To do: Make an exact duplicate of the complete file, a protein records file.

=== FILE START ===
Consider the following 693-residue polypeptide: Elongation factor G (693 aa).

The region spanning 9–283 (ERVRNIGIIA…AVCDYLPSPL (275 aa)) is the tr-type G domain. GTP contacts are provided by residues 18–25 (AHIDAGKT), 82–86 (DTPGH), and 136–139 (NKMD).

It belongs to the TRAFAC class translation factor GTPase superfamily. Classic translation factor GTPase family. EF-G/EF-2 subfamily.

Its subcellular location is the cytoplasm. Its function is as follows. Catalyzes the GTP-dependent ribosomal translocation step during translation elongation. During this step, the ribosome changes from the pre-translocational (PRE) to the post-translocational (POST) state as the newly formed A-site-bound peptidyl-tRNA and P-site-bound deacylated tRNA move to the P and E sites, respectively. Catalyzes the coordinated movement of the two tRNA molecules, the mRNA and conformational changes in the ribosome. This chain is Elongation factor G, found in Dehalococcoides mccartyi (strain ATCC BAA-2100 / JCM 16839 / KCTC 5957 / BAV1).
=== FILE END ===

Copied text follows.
Consider the following 693-residue polypeptide: Elongation factor G (693 aa).

The region spanning 9–283 (ERVRNIGIIA…AVCDYLPSPL (275 aa)) is the tr-type G domain. GTP contacts are provided by residues 18–25 (AHIDAGKT), 82–86 (DTPGH), and 136–139 (NKMD).

It belongs to the TRAFAC class translation factor GTPase superfamily. Classic translation factor GTPase family. EF-G/EF-2 subfamily.

Its subcellular location is the cytoplasm. Its function is as follows. Catalyzes the GTP-dependent ribosomal translocation step during translation elongation. During this step, the ribosome changes from the pre-translocational (PRE) to the post-translocational (POST) state as the newly formed A-site-bound peptidyl-tRNA and P-site-bound deacylated tRNA move to the P and E sites, respectively. Catalyzes the coordinated movement of the two tRNA molecules, the mRNA and conformational changes in the ribosome. This chain is Elongation factor G, found in Dehalococcoides mccartyi (strain ATCC BAA-2100 / JCM 16839 / KCTC 5957 / BAV1).